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I have a audio streaming app, which runs a local proxy server. The local proxy server makes a http connection to a internet streaming source, gets and buffers locally the streaming data. Then, inside in the app, I use MediaPlayer to connect to the local proxy server, using the method

mediaPlayer.setDataSource(...); // the url of the local proxy server

Everything was fine (with plenty of Android devices and different OS versions - 1.5...4.0), until Nexus 7 release.

In Nexus 7, the media player refuses to play the source from the local proxy server.

When I took a look at the logs, seems like the MediaPlayer uses range requests internally. My local proxy server doesn't handle that. It returns HTTP/1.0 200 OK and the data. However, the media player doesn't like that and throws an exception:

Caused by:
?:??: W/?(?): [ 07-18 00:08:35.333  4962: 5149 E/radiobee ]
?:??: W/?(?): : sendto failed: ECONNRESET (Connection reset by peer)
?:??: W/?(?):   at Method)
?:??: W/?(?):   at
?:??: W/?(?):   at
?:??: W/?(?):   at
We requested a content range, but server didn't support that. (responded with 200)

According to the http specs, if the server responds with HTTP/1.0 instead 1.1, the client must not fire a range request (1.0 doesn't support that anyway),

also if the server doesn't support the range request, it should be fine, if it responds with 200 OK (and this is what I'm doing), but the MediaPlayer implementation on Nexus 7 doesn't like that.

I took a look at this thread : HTTP: How should I respond to "Range: bytes=" when Range is unsupported?

,where they claim that the response with 200 OK must be good enough, but unfortunately it doesn't help.

I'm not sure if this is a problem with Jelly Bean, or a problem with Nexus 7 implementation specifically, but it's still a problem for me which I have to resolve.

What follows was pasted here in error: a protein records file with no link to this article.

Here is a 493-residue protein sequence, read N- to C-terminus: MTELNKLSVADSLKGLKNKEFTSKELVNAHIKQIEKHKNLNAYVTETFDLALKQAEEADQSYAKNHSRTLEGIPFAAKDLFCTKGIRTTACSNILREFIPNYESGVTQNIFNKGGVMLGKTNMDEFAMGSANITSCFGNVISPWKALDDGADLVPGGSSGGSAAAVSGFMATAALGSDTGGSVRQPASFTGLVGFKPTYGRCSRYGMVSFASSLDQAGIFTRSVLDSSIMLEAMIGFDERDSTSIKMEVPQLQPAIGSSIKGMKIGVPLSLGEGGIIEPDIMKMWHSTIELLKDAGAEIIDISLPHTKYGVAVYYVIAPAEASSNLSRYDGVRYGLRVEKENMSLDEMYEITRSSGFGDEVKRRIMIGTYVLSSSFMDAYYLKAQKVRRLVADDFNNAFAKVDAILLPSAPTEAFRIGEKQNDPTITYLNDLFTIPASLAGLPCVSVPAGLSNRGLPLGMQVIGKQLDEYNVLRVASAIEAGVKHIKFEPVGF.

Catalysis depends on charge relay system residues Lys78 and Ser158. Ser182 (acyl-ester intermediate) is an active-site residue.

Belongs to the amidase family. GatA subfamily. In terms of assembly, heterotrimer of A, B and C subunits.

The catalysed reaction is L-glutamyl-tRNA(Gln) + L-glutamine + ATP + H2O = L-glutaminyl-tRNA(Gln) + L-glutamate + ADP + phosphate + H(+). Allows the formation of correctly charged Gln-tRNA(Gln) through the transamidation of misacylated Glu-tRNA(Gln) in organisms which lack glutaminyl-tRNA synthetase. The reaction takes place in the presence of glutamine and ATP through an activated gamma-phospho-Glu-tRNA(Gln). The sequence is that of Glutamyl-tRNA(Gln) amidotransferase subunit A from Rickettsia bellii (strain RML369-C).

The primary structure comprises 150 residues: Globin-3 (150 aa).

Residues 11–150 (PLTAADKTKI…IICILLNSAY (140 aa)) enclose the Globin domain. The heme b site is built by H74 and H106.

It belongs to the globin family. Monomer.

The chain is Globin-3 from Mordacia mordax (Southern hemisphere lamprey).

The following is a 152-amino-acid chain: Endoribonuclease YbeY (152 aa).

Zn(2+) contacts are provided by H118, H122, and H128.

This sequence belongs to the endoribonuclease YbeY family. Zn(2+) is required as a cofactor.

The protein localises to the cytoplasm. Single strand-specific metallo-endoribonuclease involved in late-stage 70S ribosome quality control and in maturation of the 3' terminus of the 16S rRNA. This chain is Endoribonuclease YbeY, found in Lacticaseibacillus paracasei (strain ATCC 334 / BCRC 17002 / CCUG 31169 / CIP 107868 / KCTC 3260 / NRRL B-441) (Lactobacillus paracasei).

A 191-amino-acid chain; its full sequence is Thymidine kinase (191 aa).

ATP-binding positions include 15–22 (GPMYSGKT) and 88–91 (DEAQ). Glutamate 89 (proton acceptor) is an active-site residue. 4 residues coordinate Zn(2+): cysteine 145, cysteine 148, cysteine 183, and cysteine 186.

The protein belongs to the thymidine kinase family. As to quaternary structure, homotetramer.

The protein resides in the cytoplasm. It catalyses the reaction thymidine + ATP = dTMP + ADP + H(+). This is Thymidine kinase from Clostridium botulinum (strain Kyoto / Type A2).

Again, there are NO range requests on plenty other Android devices, using the same app. For some reason these range requests are happening now on Nexus 7. (It may happen on other Android devices as well, but again, never happened to me so far).

Any possible way to disable the range requests for MediaPlayer?

If there are none, can anybody suggest a quick fix for my proxy server logic (what exactly it has to return, if it receive this range request?), without changing my other logic, if possible?

Seems like maybe I have to return something like "HTTP/1.0 206 OK\r\nPartial Content\r\n\r\n", but probably there should be some value at the end of the Partial Content - not sure what is should be this one.

Your help would be appreciated.


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I can confirm it's Jelly Bean issue (not only Nexus 7). It happened also on different Nexus devices, recently updated from Ice Cream Sandwich to Jelly Bean. Does anybody was able to use the MediaPlayer against a local proxy server at Jelly Bean? –  user1512464 Jul 30 '12 at 20:45
Can confirm this issue too (on Jelly Bean). We're not using a proxy though, we access the audio stream directly through the media player. –  pulse00 Jul 31 '12 at 13:51
This looks like a regression in Jelly Bean. I've created an issue on the bugtracker: –  pulse00 Jul 31 '12 at 17:23

3 Answers 3

We've finally solved this in a clean way. In our case we have full control over the streaming server, but i guess you could do this with a local proxy as well. Since Build.VERSION_CODES.ICE_CREAM_SANDWICH it's possible to set headers for the MediaPlayer object. As our app enables the user to seek inside the audio stream, we've implemented this Range header on the client. If the server responds with the proper headers, the MediaPlayer will not try multimple times to request the stream.